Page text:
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Center Street store would serve seniors

January 11, 1998

Center Street store would serve seniors

By JULIE E. GREENE

Staff Writer

A neighborhood store that would deliver groceries to senior citizens is among cases the Hagerstown Board of Zoning Appeals will consider this month.

The Washington County Human Development Council wants to open a neighborhood store at 401 Center St., where the former Gossard's store closed about two years ago, said Executive Director Ron Harsh.

The council's mentally and physically disabled clients could competitively apply for on-the-job training at the store before moving on to other jobs, Harsh said.

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The store could help fill a void left when Martin's moved from the Ames Shopping Center to Hagerstown Commons in March 1995.

Harsh said senior citizens in the Alexander House, Potomac Towers and Walnut Towers, as well as residents in the immediate area of the store, could call for delivery.

The store would start off with an inventory of nonperishable items as well as bread, milk and eggs, and be expanded to include other products and services in the future, Harsh said.

If the Center Street store is successful, Harsh said he wants to open a satellite store downtown. From there, satellite stores could be opened throughout Washington County.

The store on Center Street could open as early as March 1, he said.

It would be operated by two council staff members and two to four council clients, Harsh said. Clients would probably be rotated through the store so many of them can get job experience.

The council needs a special exception to open the store since the area is zoned residential, said Matt Davis, a city planner. While a grocery store isn't on the list of possible uses allowed by a special exception, the appeal could be granted because the store would be a training ground, Davis said.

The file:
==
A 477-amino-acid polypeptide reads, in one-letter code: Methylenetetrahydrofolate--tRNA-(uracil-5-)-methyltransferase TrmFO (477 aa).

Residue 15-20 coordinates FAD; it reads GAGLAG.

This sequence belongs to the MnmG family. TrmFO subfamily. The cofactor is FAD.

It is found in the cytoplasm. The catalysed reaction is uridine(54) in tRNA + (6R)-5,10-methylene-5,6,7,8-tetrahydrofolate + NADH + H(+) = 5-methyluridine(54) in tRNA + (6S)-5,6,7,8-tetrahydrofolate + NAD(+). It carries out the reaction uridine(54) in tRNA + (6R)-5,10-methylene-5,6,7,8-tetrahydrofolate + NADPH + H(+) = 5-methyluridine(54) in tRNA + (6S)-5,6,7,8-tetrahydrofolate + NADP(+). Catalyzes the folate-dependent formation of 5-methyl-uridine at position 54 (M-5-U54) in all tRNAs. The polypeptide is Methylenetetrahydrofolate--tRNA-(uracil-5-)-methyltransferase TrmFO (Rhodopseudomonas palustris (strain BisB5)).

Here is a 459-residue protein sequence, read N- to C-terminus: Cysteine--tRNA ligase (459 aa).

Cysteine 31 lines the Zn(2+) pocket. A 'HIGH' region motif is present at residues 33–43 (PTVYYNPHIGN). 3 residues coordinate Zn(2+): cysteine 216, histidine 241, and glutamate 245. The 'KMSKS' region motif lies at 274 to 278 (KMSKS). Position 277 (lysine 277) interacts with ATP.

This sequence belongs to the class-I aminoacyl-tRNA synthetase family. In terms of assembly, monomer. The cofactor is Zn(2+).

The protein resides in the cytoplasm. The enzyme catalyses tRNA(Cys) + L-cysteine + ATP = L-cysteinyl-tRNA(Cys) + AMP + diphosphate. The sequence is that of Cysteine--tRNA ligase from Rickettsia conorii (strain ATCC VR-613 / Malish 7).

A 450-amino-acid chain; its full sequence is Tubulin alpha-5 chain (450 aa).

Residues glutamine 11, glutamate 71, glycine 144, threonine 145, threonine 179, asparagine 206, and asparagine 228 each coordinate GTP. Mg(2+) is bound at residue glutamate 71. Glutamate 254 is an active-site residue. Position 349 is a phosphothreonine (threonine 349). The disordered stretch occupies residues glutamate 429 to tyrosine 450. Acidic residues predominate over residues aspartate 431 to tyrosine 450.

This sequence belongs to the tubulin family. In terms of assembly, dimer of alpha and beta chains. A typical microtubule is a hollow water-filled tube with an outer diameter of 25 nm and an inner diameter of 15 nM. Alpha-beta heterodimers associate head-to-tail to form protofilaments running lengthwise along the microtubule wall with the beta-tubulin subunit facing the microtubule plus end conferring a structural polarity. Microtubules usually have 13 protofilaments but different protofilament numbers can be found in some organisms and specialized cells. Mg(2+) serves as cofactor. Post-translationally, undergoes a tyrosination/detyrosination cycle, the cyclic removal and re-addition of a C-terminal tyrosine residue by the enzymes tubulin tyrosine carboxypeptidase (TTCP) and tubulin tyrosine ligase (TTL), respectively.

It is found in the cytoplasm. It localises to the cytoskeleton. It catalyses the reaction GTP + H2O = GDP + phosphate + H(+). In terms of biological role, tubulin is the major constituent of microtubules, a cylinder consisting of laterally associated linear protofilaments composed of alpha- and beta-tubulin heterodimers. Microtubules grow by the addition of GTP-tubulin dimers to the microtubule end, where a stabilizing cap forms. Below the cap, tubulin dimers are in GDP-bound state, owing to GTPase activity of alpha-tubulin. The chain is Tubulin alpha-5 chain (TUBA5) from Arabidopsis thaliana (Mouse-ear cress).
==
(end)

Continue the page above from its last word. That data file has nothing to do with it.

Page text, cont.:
The zoning meeting will be at 7 p.m. Jan. 21 in the second-floor Council Chambers at City Hall.

The appeals board also will hear a case for a pizza restaurant and a carpet, upholstery and furniture design shop.

Tri-State Upholstery & Interiors at 10306 Sharpsburg Pike needs more space, said Tom Nicoletti, who owns the business with his wife, Jill.

Nicoletti will ask the appeals board to continue allowing a nonconforming use in a residentially-zoned neighborhood so he can move the business to the former Ted's Rent-It Center.

The rent-it center moved to 17827 Virginia Ave. on July 1.

The Nicolettis plan to buy the former rent-it center at 519 and 523 N. Locust St. to quadruple the store's size, Tom Nicoletti said.

The business would be expanded into a design center, he said.

Services and products would include wallpaper, mini blinds, vertical blinds, window treatments, draperies, carpeting for residential and commercial use, hardwood flooring, vinyl and tile flooring, and the complete restoration of antique furniture, including stripping and refinishing, Nicoletti said.

With the store expanding to 12,000 square feet, the business would add on six employees to employ nine people, he said.

The appeals board will hear another request to continue a nonconforming use in a residential neighborhood for a pizza and salad restaurant that also would provide carry-out food and beer at 1301 Marshall St., according to the Planning Department.

Javid Hakakian, of 17107 Snyder's Landing west of Sharpsburg, has applied for the zoning change, according to the department.

The Marshall Street store used to be Bob and Cora's Corner Store, Davis said.

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